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Walt Disney Invented The First Multiplane Camera

Disney Invented Multiplane CameraThere is a kernel of truth to this one deep inside, but too much has been added to what actually happened for this myth to be taken as totally true any longer. There are some instances that credit Walt Disney (the person) with inventing the multiplane camera! [, MIT] While there is no denying that U.S. patent 2,201,689 is in the name of Walter E. Disney for improvements in the “Art of Animation” that include a multiplane camera, to think he invented the gargantuan special camera rig is ludicrous. Did someone at  Walt Disney Productions design a multiplane camera? To be sure…. but don’t think for a minute they invented the concept, or (wait a second while I stop laughing) that it was Walt himself engineered the idea into reality…

What Is A Multiplane Camera, And Why Is It Important For Animation?

multiplane Camera

What is a multiplane camera? As the name suggests, it is a camera that shoots into many different planes. But what it is to animation is visual magic. By animators separating scenes into multiple levels, the can animate each level at different speeds, or at differing levels of focus or light. Typically, the level furthest from the camera is not moved, and each successive layer closer to the camera moves across the view of the camera at a faster speed. In the process, an illusion of three-dimensionality is created. Picture looking out your car as you speed down the freeway; the guard rail is a blur, the houses next to the freeway move by fast, those in the distance seem to move slower and the mountains in the distance hardly move at all. This is what was being duplicated in animation on a multiplane camera.

A Short History of Multiplane In Animated Films

Lotte Reiniger multiplane camera

The first well-known, documented use of a multiplane camera in animation was not in the United States; it was in Germany. Charlotte “Lotte” Reiniger (and yes, she will be back again!) produced the 1926 color-tinted animated film Die Abenteuer des Prinzen Achmed, or, in English, The Adventures of Prince Achmed. While not demonstrating the sophistication of later multiplane cameras, the film definitely shows overlaying animation on multiple levels. Her assistant Berthold Bartosch expanded on the multiplane techniques in his film “L’Idée” (The Idea– 1932), using up to four levels of animation and up to eighteen camera super-impositions in some scenes.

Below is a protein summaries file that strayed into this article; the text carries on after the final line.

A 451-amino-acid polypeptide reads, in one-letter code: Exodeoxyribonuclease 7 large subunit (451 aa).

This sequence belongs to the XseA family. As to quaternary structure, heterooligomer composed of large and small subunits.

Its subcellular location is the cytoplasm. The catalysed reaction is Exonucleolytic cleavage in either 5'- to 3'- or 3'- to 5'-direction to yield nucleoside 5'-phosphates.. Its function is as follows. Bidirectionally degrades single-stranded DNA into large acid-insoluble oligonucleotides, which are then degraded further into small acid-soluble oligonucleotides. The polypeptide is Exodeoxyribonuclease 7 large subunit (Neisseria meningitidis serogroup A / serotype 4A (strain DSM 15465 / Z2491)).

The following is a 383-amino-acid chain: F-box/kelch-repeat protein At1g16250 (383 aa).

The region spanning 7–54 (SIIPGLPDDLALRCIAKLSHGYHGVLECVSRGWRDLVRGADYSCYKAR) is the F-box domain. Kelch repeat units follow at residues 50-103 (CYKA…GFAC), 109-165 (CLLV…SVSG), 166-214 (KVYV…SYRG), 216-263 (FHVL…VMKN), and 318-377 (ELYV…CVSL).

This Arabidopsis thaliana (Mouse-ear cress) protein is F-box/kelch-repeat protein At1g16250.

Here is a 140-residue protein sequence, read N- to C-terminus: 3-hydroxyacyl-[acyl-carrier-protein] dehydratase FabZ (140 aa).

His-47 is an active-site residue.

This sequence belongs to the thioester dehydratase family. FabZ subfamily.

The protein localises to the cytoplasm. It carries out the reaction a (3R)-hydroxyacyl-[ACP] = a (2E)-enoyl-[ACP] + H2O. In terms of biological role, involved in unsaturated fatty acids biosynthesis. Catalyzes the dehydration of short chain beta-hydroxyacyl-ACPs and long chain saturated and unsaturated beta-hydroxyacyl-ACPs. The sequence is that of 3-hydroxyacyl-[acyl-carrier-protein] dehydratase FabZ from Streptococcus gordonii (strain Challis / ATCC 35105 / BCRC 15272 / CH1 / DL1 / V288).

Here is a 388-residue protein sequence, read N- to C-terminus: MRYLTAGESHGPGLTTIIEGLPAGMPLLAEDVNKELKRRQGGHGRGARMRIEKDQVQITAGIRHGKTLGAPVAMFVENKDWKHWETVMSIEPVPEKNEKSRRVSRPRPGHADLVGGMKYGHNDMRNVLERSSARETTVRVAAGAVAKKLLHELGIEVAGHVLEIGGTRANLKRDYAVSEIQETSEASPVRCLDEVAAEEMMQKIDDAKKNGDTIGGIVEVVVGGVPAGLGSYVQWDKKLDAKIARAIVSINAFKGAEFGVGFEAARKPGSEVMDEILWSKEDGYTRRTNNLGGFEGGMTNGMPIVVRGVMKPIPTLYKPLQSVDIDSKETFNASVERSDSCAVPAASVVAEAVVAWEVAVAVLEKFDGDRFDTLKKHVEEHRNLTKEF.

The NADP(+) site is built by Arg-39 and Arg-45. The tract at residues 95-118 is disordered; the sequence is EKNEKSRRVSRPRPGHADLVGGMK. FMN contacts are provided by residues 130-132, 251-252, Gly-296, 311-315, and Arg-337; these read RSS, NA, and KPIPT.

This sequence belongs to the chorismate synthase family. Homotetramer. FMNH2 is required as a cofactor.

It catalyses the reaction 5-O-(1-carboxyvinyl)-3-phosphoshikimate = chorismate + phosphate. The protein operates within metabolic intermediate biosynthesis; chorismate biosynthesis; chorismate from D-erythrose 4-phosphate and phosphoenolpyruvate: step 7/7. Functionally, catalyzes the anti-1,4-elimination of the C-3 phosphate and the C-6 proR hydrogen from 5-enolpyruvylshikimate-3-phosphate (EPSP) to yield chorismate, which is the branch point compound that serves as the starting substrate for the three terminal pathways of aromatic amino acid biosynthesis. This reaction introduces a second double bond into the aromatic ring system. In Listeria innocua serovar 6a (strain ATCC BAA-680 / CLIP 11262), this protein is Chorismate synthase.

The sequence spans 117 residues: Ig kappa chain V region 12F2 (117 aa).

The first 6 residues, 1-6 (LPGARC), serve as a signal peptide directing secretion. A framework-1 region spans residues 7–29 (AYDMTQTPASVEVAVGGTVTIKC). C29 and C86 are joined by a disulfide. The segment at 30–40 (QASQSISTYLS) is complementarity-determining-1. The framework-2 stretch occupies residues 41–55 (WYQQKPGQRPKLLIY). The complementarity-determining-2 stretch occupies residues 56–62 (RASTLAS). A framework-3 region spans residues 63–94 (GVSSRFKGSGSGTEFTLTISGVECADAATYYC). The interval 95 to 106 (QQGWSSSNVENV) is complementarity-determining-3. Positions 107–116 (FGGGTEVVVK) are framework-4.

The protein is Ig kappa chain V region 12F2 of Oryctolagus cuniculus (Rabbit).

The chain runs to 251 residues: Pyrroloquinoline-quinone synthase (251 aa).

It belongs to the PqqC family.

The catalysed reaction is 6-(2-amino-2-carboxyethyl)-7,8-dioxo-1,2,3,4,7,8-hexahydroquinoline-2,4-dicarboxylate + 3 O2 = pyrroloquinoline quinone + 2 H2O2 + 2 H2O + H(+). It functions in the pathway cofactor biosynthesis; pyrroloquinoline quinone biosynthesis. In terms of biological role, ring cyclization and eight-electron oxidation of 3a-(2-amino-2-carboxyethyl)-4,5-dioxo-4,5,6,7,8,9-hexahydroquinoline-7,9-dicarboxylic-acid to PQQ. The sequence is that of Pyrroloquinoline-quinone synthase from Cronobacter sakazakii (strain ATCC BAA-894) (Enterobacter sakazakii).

Back in North America, Ub Iwerks- who had left the Disney Studio for his own independent studio in 1930- had developed and begun using his own multiplane camera in 1933. Disney may have started working on their camera first. There is a story that as soon as Iwerks heard about the Disney project, he stopped animating at his studio and locked himself in the basement. This went on for a couple weeks, and when he emerged, he invited his whole staff down and unveiled the multiplane camera. Famously, this camera rig was built on a Chevrolet chassis. Iwerks’ camera was horizontal and long, so the cameramen could work the camera and easily walk over to adjust the multiple planes. Don Quixote (1934) was probably the first film the Iwerks camera was used on.

And Disney’s Multiplane Camera…

The Disney Multiplane Camera

The Disney multiplane camera was first used on The Old Mill (1937). A definite late-comer to the game, it created a big stir in Hollywood, and won an Oscar for Best Short Subject and an Academy Award (Scientific or Technical, Class II) for the invention and use of the Multiplane Camera. The camera would go on to great use in Snow White And The Seven Dwarfs as well as the jaw-dropping opening shot of Pinocchio. They may not have been first (again), but their press agents fixed that in the minds of many.

Here is an interesting video featuring Walt Disney himself describing how a multi-plane camera is used. Note that Walt always says “we” with regard to who designed and built the camera. This is a great overview of how the camera works, too- definitely worth the seven minutes it takes to watch.


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